• Open facial expression. True ATS dancers smile. Tribal fusion doesn’t require a frown.
  • A sense of grounding into the floor. Tribal is inherently earthy.

Note that “locking”, “popping”, and “ticking” are not mentioned. These are breakdance/hip hop movements that many tribal fusion dancers have integrated into their performances. These robotic and staccato movements are not essentially tribal, nor are they essentially belly dance. I have seen many cabaret and oriental dancers integrate these movements into their performances, and yet they still remain essentially cabaret because they lacked the other above mentioned characteristics. Popping, locking, ticking, and strobing are part of the “fusion” of “tribal fusion bellydance.” I’m surprised at how many people I encounter who believe that these are essential to tribal style bellydance.

This also goes for the recent “vintage” trend that is so hot right now (and when done tastefully, can be stunning!). Neo-Victorian/Edwardian/Roaring 20s/burlesque-inspired costuming does not make a dancer “tribal fusion.” As beautiful as the costuming may be, it, in and of itself, is not essentially tribal.

A costume does not make a dancer tribal. If a costume made a dancer “cabaret”, then Carolena Nericcio’s performance in San Francisco Beledi would be cabaret… and when you see this performance, it’s SO tribal. (I wish I could find a screen capture online, but I’m not finding one.)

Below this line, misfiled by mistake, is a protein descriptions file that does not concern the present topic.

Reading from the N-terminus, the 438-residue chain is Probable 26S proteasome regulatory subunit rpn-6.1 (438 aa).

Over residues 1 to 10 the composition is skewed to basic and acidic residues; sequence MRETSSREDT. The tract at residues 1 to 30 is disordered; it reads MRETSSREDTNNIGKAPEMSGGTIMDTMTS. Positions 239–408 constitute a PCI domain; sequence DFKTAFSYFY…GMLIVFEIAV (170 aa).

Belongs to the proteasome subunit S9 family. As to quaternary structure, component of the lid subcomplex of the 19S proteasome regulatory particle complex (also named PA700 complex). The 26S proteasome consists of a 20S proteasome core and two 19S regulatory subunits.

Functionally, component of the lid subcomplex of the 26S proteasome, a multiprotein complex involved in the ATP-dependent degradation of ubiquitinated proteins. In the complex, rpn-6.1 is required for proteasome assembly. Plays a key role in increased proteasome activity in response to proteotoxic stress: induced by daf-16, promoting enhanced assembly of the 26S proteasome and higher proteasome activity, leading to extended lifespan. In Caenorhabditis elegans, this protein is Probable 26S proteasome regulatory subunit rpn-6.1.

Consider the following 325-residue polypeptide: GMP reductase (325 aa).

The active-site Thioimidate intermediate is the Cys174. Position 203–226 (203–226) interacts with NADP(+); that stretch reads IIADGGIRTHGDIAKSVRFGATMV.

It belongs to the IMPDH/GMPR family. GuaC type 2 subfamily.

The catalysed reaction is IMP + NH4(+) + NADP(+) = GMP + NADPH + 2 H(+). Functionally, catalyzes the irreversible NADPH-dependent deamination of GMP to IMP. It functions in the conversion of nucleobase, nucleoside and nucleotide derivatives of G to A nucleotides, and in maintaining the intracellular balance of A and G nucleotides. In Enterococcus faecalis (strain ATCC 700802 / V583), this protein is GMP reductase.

There are a few things that I feel like should be left out of a “tribal fusion bellydance” performance because I feel that they are contrary to the essence of American Tribal Style. These, of course, are only my personal opinions:

  • Cabaret facial expressions
  • Lifting the hair with the hands
  • Suggestive movements such as wide hip circles a la Dina.
  • Wild shoulder shimmies. ATS dancers do perform shoulder shimmies, yet they are subtle and “quiet”.

Lastly, I believe that anyone who calls themselves a “tribal fusion bellydancer” absolutely MUST have studied with authentic American Tribal Style instructors. In this, I would expect anyone who calls themselves “tribal fusion” would be able to dance with others who know American Tribal Style and perform a decent group improvisation. If you’ve never studied American Tribal Style, what are you doing calling yourself tribal fusion?


Comments: 2

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This sounds pretty accurate to me. I don’t remember reading a text that described so well what was tribal fusion about! Would you give me permission to translate it and use as study material in my classes? I love reading your blog by the way, please keep writing it!




I feel that you have neglected to take note of the fact that groups like The Indigo, who actually know their stuff, do not actually claim to be traditional tribal bellydancers. This is why they call their style “tribal-fusion”, as you yourself have indicated in your title. The general idea behind the integration of movements from other styles of dance is merely to better emulate the snake-like quality intended by the dancers of this style. The movements are meant to be unexpected, sharp, powerful, intimidating. Only by “fusing” these movements into bellydance can these dancers effectively present this serpentine movement to the degree that they do. :)